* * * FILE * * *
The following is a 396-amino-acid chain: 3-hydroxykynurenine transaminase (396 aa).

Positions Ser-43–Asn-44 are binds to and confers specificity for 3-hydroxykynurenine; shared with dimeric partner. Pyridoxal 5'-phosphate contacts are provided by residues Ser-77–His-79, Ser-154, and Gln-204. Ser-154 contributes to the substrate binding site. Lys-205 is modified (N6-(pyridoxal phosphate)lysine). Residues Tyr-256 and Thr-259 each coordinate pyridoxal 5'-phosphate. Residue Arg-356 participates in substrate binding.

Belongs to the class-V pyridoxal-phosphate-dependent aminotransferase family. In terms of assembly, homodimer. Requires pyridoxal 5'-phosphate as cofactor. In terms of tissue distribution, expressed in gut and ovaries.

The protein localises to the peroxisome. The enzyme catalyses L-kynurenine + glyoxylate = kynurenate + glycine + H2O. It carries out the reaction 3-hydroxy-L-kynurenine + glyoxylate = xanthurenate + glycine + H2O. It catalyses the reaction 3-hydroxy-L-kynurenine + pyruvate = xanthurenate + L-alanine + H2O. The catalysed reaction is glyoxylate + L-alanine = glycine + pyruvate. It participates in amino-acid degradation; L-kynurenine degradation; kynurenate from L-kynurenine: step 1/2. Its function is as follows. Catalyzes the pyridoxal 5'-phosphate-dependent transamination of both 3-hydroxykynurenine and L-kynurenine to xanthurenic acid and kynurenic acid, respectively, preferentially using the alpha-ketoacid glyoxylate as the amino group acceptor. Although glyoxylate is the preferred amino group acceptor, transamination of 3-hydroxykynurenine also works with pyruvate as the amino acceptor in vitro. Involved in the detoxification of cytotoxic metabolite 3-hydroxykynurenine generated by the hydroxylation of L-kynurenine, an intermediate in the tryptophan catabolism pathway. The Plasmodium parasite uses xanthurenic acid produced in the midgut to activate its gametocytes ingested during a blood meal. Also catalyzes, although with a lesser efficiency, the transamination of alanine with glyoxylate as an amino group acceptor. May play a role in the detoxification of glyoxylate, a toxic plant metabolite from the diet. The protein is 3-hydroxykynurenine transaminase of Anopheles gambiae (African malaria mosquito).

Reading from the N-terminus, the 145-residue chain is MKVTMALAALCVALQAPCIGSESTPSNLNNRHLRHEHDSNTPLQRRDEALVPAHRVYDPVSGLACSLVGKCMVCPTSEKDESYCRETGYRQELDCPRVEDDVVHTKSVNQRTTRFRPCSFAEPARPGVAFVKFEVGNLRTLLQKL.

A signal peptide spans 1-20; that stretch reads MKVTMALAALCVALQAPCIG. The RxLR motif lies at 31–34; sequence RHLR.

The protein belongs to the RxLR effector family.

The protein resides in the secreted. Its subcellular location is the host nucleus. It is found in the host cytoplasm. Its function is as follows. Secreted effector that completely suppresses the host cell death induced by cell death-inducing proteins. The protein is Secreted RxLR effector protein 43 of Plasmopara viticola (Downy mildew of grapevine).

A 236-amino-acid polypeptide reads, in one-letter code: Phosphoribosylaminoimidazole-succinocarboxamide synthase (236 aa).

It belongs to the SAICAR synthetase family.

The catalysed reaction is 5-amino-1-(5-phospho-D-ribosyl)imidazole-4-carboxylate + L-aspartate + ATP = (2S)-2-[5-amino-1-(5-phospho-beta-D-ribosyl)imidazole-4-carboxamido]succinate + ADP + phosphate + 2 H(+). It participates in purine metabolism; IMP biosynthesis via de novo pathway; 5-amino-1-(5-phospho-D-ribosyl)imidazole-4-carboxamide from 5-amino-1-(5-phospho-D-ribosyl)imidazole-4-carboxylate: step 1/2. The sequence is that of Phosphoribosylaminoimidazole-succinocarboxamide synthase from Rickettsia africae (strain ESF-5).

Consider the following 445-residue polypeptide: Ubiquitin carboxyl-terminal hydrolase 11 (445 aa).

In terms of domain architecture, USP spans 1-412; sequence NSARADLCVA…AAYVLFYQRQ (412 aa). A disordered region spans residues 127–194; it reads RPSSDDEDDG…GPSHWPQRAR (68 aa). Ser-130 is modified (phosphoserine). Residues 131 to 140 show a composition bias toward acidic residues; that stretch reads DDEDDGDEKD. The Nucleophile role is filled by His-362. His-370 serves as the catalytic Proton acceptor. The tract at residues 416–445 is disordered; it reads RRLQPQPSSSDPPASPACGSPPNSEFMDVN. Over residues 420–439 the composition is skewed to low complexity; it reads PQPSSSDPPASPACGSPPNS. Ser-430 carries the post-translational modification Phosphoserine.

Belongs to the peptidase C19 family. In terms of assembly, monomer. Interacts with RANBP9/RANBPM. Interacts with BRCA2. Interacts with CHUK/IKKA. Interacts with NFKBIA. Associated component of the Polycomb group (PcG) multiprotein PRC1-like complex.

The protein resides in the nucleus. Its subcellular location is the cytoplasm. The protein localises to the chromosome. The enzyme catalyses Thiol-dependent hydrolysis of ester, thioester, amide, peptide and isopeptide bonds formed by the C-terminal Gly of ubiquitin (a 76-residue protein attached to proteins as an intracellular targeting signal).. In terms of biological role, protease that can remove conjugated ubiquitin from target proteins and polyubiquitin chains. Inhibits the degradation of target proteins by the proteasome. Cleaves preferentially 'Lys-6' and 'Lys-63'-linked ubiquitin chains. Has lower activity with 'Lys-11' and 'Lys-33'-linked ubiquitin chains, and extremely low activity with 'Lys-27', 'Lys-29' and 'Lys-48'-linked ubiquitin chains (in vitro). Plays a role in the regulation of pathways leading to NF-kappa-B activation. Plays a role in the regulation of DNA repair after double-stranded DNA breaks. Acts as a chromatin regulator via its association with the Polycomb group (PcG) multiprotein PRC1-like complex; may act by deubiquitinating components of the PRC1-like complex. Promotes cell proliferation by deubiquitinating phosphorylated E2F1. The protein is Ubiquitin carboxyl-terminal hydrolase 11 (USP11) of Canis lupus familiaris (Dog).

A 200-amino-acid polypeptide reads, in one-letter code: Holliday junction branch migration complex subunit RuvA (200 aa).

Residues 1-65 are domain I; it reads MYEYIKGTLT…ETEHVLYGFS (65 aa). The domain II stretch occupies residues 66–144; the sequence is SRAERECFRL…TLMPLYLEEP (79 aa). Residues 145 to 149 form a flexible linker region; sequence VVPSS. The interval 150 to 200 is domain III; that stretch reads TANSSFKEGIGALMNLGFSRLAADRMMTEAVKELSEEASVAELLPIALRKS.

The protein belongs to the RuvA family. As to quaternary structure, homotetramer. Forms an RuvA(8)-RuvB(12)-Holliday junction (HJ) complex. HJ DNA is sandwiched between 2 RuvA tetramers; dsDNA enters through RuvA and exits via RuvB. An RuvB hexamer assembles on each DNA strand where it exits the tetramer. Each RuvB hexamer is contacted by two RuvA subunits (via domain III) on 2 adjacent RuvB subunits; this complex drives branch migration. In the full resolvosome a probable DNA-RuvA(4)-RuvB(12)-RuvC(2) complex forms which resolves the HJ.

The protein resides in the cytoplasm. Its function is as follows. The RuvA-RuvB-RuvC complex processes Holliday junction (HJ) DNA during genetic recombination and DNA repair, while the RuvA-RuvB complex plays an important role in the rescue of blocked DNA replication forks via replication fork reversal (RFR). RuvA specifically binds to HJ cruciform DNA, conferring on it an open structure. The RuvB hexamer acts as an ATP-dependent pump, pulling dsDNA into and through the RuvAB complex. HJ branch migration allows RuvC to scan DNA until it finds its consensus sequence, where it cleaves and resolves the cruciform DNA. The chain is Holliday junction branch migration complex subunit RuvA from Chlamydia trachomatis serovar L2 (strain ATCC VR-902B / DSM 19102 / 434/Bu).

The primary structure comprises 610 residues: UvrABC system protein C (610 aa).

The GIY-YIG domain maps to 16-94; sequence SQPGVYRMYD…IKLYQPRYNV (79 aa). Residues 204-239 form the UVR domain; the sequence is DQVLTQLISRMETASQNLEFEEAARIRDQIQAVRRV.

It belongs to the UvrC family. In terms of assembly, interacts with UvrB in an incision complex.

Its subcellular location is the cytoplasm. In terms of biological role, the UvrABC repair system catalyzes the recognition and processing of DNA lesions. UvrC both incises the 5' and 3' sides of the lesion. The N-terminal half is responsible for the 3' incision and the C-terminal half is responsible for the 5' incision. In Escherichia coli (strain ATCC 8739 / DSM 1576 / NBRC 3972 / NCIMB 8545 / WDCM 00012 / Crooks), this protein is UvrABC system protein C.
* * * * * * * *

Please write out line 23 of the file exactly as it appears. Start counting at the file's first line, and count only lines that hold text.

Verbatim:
Its subcellular location is the cytoplasm. In terms of biological role, the UvrABC repair system catalyzes the recognition and processing of DNA lesions. UvrC both incises the 5' and 3' sides of the lesion. The N-terminal half is responsible for the 3' incision and the C-terminal half is responsible for the 5' incision. In Escherichia coli (strain ATCC 8739 / DSM 1576 / NBRC 3972 / NCIMB 8545 / WDCM 00012 / Crooks), this protein is UvrABC system protein C.